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Newscaster's Voice 

What would happen if a reporter tried reading the news in their casual speaking voice?

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click to enlarge SLUG SIGNORINO
  • Slug Signorino

I've always wondered about a phenomenon I call "newscaster's voice." No matter who's reporting the news, they use the same tone and cadence. Why? What would happen if a reporter tried reading the news in their casual speaking voice?

—Zach Dewoody

This phenomenon doesn't strike me as too mysterious, Zach. For one thing, professionals just tend to enunciate better than the rest of us slobs; if newscasters were to use a casual speaking voice, they'd sound like everybody else—mostly intelligible, occasionally garbled. But you can't expect viewers to DVR the broadcast and rewind as needed, so news-team types aim for maximum clarity the first go-round, by speaking more slowly and precisely, and by tailoring their sentences to the form. You'll notice that broadcast writing doesn't involve many subordinate clauses, parentheticals, long participial phrases, etc. That's by design: simple sentences, clearly delivered.

Some newscasters, I'll grant you, employ a certain sing-song inflection, placing unexpected stress on less important words, like prepositions; this may be an overcorrection to a fear of speaking monotonously, the quickest way to lose an audience. And of course, in any field people tend to emulate those who've successfully done the job before them, and so part of what you're hearing may be a Xerox of a Xerox of a Xerox of, say, Edward Murrow—a delivery style that once suggested gravitas but, to today's ear, rings a little false, especially having been distorted by a 75-year-old game of telephone.

That said, there's another key trait American newscasters share, and that's their accent, widely understood as a kind of national default. Today, news-speak corresponds to the accent called General American, and reflects the way many people around the country actually talk. But 75-plus years ago, the lingua franca of broadcast news, Hollywood and the elite at large was far different—a distinct reflection of upper-class mores. Think of Franklin D. Roosevelt, born rich and prep-school-educated, telling us there's nothing to feeah but feeah itself. Where the hell did that come from—and where did it go?

What's been dubbed the Mid-Atlantic accent was basically made up: an elite affectation, so named because it sounded like it originated somewhere between Britain and the U.S. East Coast. Its American speakers were aiming at the English accent known as Received Pronunciation, aka "Oxford English" or "BBC English," for generations of Britons a marker of proper breeding and/or schooling. Elements of RP got an American foothold by way of early-20th-century speech educators teaching what they called "World English," a prefab "cultivated" accent characterized most distinctively by a mishmash of English and American vowel sounds, and by what's called nonrhoticity—elided R's at the end of a word (as in fear) or before a consonant (hard). Nowadays, Mid-Atlantic is most familiar to devotees of 1930s movies; in more recent memory, we've heard it in caricature form on the TV show Frasier, plus as embodied by the human caricature that was William F. Buckley.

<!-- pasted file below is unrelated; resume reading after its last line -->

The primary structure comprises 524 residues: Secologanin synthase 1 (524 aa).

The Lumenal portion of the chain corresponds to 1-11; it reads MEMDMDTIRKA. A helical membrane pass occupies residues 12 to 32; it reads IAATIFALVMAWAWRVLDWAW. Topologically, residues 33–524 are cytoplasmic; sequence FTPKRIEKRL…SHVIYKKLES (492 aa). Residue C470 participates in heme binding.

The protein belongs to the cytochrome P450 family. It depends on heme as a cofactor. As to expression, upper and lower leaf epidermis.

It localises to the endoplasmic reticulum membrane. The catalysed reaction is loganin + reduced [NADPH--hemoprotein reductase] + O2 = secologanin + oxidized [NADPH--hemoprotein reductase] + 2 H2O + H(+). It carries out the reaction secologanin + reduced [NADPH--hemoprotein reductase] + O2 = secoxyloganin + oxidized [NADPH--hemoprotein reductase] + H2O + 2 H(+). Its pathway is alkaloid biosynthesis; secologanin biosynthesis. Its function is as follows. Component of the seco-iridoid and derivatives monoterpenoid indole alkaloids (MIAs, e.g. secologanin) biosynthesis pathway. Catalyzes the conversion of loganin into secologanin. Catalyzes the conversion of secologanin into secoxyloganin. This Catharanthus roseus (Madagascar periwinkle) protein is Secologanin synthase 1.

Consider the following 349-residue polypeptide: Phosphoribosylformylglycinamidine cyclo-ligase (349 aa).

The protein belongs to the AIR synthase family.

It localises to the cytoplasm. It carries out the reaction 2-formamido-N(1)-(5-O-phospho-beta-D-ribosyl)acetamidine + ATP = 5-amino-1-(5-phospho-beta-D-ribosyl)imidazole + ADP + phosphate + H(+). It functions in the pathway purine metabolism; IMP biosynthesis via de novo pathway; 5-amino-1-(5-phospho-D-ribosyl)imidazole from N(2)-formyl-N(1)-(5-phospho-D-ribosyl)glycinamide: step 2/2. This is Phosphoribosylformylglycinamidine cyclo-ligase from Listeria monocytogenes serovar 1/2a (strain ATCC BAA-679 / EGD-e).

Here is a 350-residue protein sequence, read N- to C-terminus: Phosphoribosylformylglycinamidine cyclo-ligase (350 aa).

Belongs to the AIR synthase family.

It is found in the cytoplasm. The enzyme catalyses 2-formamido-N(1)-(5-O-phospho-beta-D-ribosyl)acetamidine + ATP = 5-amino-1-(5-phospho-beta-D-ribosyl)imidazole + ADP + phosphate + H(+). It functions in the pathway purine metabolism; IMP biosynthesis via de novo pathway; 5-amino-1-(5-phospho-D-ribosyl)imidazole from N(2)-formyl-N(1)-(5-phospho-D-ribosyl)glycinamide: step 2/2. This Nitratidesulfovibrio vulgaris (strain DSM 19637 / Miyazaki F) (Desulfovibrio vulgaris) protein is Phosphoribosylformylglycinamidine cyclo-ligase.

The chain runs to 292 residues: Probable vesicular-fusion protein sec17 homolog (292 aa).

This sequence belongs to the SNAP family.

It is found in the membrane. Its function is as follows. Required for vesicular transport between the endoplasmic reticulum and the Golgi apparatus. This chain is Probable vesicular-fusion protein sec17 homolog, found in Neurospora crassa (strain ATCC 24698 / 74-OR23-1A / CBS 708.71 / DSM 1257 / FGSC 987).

The most prominent theory for its disappearance, advanced by the linguist William Labov, suggests that with Britain's descent from imperial pre-eminence following World War II, Americans simply lost some of their Anglophilic awe and started to embrace distinctly American-sounding figures—out with Cary Grant, in with Jimmy Stewart. Another view sees the emergence of General American as a darker, more xenophobic trend: It wasn't so much that people stopped copying the English but that they started to embrace Midwestern and Western speech as somehow more truly American than the "ethnic" accents of the Northeast.

Whatever the reason, the General American accent that supplanted Mid-Atlantic as the American cultural lingua franca isn't widely regarded as having any conspicuous regional affiliation—these days, it may as well be an accent from nowhere. But where, precisely, is nowhere?

You got it: Nebraska. "It's no accident," one observer noted, "that Johnny Carson, Tom Brokaw and Walter Cronkite all come from this region of the country," and these three helped set U.S. standards for no-nonsense credibility in the latter half of the 20th century. That observer, by the way, was actually a telemarketing executive, explaining to The New York Times back in 1991 why Omaha was such a hot ticket in his industry: people calling from there sound like the American default.

We can expect to hear General American for a while. Mass communication may be slowing what would otherwise be natural evolutions in the way people speak; nobody in the United States lives in geographical isolation anymore if they've got a TV or computer, which helps GA in its hegemony. Among newscasters, GA conformity is rigidly enforced on the regional level; local anchors tend to be a highly mobile bunch, so there's incentive for a Texas-born reporter looking for work in a northern market, for example, to ditch the drawl.

And then there's good old-fashioned American parochialism. A 2005 article by NPR's ombudsman reported that black and Latino reporters sometimes felt pressure to adjust their accents, in part via comments from listeners who "perceive ... [a] kind of flaunting of the reporter's ethnicity." We prefer nonstandard accents, in other words, only if they're a fiction of the wealthy.

Send questions to Cecil via StraightDope.com or write him c/o Chicago Reader, 350 N. Orleans, Chicago 60654.

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